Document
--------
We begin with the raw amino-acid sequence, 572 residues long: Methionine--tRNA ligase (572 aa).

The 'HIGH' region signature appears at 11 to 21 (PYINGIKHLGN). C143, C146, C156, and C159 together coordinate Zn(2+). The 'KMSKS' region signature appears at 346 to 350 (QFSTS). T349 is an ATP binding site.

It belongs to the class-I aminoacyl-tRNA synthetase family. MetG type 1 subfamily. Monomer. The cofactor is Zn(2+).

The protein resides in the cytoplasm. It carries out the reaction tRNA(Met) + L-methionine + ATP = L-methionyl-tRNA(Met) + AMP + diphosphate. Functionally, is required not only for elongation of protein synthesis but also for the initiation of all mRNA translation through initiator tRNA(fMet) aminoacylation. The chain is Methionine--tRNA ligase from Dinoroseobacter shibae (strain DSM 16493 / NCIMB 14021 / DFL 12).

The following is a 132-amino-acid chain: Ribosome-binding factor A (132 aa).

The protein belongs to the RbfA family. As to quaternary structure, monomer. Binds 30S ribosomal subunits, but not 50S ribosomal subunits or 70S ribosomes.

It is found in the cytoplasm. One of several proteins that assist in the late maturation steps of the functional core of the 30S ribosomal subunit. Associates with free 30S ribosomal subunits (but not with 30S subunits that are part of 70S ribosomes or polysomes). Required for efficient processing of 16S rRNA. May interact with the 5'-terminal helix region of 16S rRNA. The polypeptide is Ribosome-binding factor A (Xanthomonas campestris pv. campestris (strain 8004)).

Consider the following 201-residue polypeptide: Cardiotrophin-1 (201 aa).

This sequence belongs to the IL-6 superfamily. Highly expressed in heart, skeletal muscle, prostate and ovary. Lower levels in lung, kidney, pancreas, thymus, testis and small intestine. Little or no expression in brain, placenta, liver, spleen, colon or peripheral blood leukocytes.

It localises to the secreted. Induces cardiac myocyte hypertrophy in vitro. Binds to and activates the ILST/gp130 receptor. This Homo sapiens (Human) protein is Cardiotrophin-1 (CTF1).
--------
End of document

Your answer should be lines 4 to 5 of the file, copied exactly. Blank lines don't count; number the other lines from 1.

The protein resides in the cytoplasm. It carries out the reaction tRNA(Met) + L-methionine + ATP = L-methionyl-tRNA(Met) + AMP + diphosphate. Functionally, is required not only for elongation of protein synthesis but also for the initiation of all mRNA translation through initiator tRNA(fMet) aminoacylation. The chain is Methionine--tRNA ligase from Dinoroseobacter shibae (strain DSM 16493 / NCIMB 14021 / DFL 12).

The following is a 132-amino-acid chain: Ribosome-binding factor A (132 aa).